implicitly. If the specified error error is non-zero, the call
       always returns a negative value, for convenient usage in return
       statements. This call might fail due to lack of memory, in which
       case an SD_BUS_ERROR_NO_MEMORY error is set instead, and -ENOMEM
       is returned.

       sd_bus_error_set_errnof() is similar to sd_bus_error_set_errno(),
       but in addition to error, takes a printf(3) format string and
       corresponding arguments. The message field will be generated from
       format and the arguments.

       sd_bus_error_set_errnofv() is similar to
       sd_bus_error_set_errnof(), but takes the format string parameters
       as va_arg(3) parameter list.

       sd_bus_error_get_errno() converts the name field of an error
       structure to an errno-like (positive) value using the same rules
       as sd_bus_error_set(). If e is NULL, 0 will be returned.

       sd_bus_error_copy() will initialize dst using the values in e, if
       e has been set with an error value before. Otherwise, it will
       return immediately. If the strings in e were set using
       sd_bus_error_set_const(), they will be shared. Otherwise, they
       will be copied. Returns a converted errno-like, negative error
       code or 0. Before this call, dst must be unset, i.e. either
       freshly initialized with NULL or reset using sd_bus_error_free().

       sd_bus_error_move() is similar to sd_bus_error_copy(), but will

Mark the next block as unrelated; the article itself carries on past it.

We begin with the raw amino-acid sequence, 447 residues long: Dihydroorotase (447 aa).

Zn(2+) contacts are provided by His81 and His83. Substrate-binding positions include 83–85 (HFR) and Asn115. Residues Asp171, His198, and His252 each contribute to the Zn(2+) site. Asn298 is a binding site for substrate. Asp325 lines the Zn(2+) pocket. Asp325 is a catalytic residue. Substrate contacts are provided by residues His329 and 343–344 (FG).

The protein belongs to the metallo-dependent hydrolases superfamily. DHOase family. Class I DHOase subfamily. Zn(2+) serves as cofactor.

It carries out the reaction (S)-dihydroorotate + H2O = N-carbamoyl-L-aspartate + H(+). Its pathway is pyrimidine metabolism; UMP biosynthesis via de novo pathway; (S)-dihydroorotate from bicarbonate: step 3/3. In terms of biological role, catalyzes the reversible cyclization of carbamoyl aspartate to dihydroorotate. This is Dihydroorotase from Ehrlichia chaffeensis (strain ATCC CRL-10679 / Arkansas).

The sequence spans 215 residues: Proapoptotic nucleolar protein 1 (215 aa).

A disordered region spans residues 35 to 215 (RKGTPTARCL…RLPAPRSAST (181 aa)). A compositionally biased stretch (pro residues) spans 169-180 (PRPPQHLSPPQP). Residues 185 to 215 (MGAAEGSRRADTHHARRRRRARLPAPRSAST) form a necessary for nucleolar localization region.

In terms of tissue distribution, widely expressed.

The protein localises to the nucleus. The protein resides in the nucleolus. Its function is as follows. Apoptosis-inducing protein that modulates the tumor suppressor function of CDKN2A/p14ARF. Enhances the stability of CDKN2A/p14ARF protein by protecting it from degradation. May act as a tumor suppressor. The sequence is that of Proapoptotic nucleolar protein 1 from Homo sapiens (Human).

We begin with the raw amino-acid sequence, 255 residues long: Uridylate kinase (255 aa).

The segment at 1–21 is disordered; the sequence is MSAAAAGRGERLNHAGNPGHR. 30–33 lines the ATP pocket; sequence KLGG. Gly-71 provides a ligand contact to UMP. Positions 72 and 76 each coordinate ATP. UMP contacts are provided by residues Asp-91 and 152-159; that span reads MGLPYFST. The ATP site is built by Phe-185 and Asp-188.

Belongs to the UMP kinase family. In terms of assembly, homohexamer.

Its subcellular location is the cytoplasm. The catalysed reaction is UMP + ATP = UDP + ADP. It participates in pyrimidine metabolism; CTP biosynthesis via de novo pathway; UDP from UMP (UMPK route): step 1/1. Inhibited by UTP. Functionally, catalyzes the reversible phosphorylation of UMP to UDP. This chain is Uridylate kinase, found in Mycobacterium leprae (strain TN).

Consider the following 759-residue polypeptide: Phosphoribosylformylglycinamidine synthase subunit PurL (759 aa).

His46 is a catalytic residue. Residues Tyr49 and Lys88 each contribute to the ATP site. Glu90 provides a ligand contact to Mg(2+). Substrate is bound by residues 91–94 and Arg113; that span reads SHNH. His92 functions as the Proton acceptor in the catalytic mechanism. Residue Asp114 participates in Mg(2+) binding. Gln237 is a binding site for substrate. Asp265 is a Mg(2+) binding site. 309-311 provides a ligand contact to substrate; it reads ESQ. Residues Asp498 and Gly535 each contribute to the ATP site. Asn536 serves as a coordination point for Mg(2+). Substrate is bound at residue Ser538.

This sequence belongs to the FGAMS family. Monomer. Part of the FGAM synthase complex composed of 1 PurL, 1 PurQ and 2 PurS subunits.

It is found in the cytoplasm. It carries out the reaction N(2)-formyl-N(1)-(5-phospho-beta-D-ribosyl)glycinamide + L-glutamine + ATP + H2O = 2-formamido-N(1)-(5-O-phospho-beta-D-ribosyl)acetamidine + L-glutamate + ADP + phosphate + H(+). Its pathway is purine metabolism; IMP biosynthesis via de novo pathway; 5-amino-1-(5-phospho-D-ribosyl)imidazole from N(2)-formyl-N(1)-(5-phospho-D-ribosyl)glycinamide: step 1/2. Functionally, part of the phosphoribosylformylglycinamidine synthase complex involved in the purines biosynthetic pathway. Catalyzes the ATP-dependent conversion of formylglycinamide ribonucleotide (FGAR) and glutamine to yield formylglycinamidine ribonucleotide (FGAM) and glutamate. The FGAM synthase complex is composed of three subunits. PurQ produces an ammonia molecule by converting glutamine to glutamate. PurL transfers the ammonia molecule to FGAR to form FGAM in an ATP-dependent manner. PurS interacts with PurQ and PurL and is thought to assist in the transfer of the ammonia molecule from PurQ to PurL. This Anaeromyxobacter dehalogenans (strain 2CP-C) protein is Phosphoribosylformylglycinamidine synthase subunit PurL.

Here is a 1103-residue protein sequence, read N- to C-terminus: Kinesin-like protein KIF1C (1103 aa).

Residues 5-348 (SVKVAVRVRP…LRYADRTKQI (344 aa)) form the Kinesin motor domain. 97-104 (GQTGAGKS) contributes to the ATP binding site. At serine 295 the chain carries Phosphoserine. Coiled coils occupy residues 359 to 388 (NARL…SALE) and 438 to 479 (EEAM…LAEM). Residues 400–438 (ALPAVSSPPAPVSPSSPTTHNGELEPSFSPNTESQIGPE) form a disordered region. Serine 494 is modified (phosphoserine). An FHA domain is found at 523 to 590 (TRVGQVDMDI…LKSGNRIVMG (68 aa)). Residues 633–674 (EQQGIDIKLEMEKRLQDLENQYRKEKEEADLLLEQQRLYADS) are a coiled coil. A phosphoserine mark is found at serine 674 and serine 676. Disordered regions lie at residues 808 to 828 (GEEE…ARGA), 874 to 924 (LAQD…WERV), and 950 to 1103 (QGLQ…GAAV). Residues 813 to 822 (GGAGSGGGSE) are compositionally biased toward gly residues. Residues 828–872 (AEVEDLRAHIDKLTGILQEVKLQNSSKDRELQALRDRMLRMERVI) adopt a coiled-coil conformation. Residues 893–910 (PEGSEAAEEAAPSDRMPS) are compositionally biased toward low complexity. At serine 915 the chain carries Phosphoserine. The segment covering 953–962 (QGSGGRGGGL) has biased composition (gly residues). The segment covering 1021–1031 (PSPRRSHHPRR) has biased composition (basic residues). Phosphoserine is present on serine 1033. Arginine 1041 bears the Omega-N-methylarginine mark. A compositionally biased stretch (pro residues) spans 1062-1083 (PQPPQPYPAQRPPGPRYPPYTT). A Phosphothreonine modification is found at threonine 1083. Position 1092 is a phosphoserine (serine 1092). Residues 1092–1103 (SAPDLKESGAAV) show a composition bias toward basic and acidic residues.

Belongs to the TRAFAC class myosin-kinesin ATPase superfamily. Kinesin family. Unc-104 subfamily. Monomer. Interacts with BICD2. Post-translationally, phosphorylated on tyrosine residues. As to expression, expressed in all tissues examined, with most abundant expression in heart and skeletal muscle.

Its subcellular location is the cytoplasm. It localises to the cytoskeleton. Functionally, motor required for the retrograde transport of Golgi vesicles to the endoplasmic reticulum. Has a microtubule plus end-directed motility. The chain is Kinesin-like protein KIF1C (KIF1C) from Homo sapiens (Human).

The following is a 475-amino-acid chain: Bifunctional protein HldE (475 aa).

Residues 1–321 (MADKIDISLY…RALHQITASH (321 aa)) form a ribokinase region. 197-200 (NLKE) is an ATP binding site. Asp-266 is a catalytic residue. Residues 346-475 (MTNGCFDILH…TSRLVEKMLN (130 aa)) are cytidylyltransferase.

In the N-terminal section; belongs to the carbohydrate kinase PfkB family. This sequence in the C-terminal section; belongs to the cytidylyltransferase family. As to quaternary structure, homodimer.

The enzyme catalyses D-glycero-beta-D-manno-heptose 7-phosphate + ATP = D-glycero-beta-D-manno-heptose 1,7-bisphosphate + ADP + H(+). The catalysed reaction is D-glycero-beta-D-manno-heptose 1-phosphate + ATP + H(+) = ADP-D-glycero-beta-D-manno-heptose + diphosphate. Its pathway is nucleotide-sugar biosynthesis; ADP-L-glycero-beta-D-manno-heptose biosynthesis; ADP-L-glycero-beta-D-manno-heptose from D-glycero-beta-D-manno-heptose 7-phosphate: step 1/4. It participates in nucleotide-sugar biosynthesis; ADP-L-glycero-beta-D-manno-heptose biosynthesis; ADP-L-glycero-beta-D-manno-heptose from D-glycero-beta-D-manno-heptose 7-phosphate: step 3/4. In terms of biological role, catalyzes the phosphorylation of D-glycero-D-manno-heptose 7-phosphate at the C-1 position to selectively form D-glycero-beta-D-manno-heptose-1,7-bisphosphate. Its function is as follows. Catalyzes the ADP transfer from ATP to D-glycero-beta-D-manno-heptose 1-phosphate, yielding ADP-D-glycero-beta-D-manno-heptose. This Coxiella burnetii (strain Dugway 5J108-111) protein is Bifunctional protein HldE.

move any error information from e into dst, resetting the former.
       This function cannot fail, as no new memory is allocated. Note
       that if e is not set, dst is initialized to SD_BUS_ERROR_NULL.
       Moreover, if dst is NULL no operation is executed on it and
       resources held by e are freed and reset. Returns a converted
       errno-like, non-positive error value.

       sd_bus_error_is_set() will return a non-zero value if e is
       non-NULL and an error has been set, false otherwise.

       sd_bus_error_has_name() will return a non-zero value if e is
       non-NULL and an error with the same name has been set, false

       sd_bus_error_has_names_sentinel() is similar to
       sd_bus_error_has_name(), but takes multiple names to check
       against. The list must be terminated with NULL.
       sd_bus_error_has_names() is a macro wrapper around
       sd_bus_error_has_names_sentinel() that adds the NULL sentinel

       sd_bus_error_free() will destroy resources held by e. The
       parameter itself will not be deallocated, and must be free(3)d by
       the caller if necessary. The function may also be called safely
       on unset errors (error structures with both fields set to NULL),
       in which case it performs no operation. This call will reset the
       error structure after freeing the data, so that all fields are
       set to NULL. The structure may be reused afterwards.